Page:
Public Opinion in the Divided Donbas: Results of a January 2022 Survey on Both Sides of the Contact Line
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Central to the current Ukraine-Russia crisis is the territorial conflict in the Donbas in eastern Ukraine. It is the unsettled site of an eight year war that has resulted in more than 14,000 deaths, millions of displaced persons, and continued skirmishes along the line of control. While the Kyiv government controls the western part of the Donbas, the eastern side is run by separatist authorities supported by Russia. Diplomatic dialogues often overlook the views of ordinary people in conflict zones. What precisely do people in the Donbas want?
Experts John O’Loughlin, Gwendolyn Sasse, and Gerard Toal presented key results from a large representative phone survey of 4,025 respondents from both sides of the territorial divide. Blame for the ongoing conflict as well as the current escalation, preferences for final status options for the region, reactions to a possible Russian invasion, trust in political leaders, and war experiences were analyzed.
Read a recent Monkey Cage blog on the data.
“We’re talking about the Donbas in its broader terms of the two full oblasts. And then when we talk about the line of contact, we’re talking about the line that’s marked on this map. On the one side, we have the so-called Luhansk People’s Republic and then the Donetsk People’s Republic. And on the other side, of course, the area we generally refer to as the government controlled area. So that’s kind of the geographic background just so that everybody knows the two areas. So the design here is to repeat exactly the same questionnaire in all the locations with three different companies.”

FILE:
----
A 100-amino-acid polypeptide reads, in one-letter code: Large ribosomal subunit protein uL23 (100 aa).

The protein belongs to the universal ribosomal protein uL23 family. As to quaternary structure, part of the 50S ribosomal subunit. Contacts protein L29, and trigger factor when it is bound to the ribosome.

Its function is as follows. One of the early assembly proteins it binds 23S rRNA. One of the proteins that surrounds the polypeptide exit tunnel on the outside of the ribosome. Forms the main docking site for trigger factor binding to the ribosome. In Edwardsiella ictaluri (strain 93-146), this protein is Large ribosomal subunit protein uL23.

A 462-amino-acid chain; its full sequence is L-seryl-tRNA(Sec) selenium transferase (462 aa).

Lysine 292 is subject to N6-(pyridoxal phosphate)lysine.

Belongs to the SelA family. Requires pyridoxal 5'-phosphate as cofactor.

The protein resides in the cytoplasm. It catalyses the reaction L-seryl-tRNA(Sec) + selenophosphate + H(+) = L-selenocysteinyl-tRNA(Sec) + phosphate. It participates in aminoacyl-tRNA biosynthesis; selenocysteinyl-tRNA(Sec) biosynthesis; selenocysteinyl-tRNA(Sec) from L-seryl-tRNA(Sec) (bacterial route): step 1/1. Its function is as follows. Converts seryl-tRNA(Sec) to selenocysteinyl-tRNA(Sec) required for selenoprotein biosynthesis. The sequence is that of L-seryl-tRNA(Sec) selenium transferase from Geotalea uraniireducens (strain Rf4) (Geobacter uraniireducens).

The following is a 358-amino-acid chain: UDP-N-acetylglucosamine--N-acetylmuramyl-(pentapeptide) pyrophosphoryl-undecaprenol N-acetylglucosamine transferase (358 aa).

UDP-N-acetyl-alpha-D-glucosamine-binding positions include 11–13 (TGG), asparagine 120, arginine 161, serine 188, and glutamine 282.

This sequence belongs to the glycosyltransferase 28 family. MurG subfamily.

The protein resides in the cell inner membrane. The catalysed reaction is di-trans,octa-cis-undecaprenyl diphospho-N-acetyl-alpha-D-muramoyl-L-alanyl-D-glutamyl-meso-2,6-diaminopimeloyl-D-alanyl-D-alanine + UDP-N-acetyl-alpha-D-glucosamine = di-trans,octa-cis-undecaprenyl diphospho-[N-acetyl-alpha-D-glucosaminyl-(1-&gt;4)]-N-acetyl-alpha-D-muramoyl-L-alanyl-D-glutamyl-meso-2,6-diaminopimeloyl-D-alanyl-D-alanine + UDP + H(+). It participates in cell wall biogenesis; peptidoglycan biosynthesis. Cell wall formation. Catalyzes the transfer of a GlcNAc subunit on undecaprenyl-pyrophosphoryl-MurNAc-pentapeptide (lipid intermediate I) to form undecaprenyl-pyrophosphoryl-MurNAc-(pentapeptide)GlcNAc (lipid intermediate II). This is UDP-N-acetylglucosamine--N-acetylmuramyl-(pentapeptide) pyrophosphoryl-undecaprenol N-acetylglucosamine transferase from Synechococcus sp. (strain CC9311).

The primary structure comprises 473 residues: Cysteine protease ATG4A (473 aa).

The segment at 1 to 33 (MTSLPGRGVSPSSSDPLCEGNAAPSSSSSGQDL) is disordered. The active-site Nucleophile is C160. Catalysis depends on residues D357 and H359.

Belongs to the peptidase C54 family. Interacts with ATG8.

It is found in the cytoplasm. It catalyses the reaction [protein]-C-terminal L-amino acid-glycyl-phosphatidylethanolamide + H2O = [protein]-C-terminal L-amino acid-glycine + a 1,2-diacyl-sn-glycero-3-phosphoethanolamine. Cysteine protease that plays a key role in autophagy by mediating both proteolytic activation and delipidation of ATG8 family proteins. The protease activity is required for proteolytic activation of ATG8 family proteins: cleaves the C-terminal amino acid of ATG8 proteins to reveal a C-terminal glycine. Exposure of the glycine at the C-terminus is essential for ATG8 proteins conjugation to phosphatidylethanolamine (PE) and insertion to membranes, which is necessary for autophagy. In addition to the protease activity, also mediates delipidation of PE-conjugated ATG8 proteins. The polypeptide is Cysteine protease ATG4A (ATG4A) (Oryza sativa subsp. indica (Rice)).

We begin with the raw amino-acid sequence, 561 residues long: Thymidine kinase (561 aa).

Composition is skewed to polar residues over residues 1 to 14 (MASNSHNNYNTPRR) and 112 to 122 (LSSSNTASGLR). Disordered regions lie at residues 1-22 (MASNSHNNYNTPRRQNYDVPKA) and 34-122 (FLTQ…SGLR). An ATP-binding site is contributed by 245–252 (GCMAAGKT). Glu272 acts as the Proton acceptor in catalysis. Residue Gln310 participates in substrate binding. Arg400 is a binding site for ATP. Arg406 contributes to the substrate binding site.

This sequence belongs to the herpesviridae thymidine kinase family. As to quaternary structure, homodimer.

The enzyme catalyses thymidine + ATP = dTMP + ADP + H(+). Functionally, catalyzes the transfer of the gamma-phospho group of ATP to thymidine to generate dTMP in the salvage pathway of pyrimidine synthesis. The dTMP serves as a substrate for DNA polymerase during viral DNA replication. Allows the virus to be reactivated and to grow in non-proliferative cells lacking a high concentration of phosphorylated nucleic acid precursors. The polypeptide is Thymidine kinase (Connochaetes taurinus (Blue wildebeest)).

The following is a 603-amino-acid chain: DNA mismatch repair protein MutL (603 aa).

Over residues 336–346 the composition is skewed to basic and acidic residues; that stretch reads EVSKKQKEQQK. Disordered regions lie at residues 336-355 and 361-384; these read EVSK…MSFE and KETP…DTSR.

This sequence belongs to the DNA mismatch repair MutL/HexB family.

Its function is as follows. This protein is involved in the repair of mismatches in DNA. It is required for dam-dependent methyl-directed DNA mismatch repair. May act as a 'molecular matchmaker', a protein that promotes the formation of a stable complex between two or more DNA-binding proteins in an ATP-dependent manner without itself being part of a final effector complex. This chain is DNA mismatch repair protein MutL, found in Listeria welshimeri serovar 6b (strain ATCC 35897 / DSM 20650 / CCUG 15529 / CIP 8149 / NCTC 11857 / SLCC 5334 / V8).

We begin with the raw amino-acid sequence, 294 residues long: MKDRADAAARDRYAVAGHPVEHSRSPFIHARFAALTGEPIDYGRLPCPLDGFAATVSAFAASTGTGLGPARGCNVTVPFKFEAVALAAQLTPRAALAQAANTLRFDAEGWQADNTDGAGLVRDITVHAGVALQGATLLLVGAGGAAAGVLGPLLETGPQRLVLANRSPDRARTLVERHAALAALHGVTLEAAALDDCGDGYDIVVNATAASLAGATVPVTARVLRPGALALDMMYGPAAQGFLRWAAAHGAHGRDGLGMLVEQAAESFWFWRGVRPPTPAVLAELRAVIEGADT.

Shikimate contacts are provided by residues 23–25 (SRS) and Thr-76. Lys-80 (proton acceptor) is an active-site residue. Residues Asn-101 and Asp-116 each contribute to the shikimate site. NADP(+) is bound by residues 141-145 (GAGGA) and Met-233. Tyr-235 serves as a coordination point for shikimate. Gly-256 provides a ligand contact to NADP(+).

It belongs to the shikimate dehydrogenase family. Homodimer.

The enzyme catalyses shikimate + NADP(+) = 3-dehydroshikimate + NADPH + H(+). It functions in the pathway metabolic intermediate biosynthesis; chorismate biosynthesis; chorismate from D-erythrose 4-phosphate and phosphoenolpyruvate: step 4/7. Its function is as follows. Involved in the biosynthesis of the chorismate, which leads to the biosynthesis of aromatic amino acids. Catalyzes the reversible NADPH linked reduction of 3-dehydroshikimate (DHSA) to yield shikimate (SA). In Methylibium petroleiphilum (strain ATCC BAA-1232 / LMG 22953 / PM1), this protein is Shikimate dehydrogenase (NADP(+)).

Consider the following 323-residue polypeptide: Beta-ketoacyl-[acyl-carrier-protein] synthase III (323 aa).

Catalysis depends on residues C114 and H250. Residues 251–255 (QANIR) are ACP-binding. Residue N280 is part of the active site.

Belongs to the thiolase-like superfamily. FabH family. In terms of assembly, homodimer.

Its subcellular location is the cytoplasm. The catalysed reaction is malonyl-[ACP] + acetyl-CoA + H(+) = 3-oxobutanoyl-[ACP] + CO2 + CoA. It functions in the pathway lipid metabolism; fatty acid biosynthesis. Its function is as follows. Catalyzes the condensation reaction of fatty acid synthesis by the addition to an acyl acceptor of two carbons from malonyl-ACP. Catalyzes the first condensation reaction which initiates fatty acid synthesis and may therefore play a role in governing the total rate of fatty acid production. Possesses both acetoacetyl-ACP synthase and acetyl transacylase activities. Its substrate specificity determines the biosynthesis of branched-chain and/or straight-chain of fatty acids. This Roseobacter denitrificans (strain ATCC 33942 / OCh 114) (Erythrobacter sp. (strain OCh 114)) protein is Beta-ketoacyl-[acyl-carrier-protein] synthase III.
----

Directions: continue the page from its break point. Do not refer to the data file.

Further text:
“The one thing I’m going to talk about are ‘who do you blame for the conflict’ and we have two blame questions: one about the ongoing conflict—in other words the situation in 2014. And then we have one about the current escalation in the conflict, so I’m going to report it here, according to the four… surveys, the three companies. And the reason for that is because of questions regarding how respondents are answering the questions according to who’s phoning from where. So, again, you’ll see big differences across the companies, so if I put the category ‘Ukrainian government and the West’ into one block and then the ‘Russian government and the separatist republic leaders’ into another, you’ll see again, significant differences across.”
“What I will draw your attention to is how similar the R research and the KIIS-NGCA ratios are and then how different this is, the green bar, the ratio is with the Levada result. Again, the one thing that kind of struck me about this is that it’s not a symmetrical blame. In other words, people who answer in the separatist republics in the no-government controlled areas tend to blame the West and the Kyiv government, whereas the same kind of reciprocation is certainly present, in other words, people in the government-controlled areas do blame the Russian government… But the one thing is there is a lot of blame associated with their own government.”
“When we compare these results that clearly are quite far apart, if we compare, however, the Levada results from January 2022, to the Levada results from 2020, we see an increase—I think then it was about 50 percent—saying that the territories should become part of the Russian Federation. And now we’re here at about 70%, so that sentiment measured by Levada has increased, whereas if we look at the KIIS data for the non-government-controlled areas, we can compare it to the source data that was collected at the end of 2019 with our research.”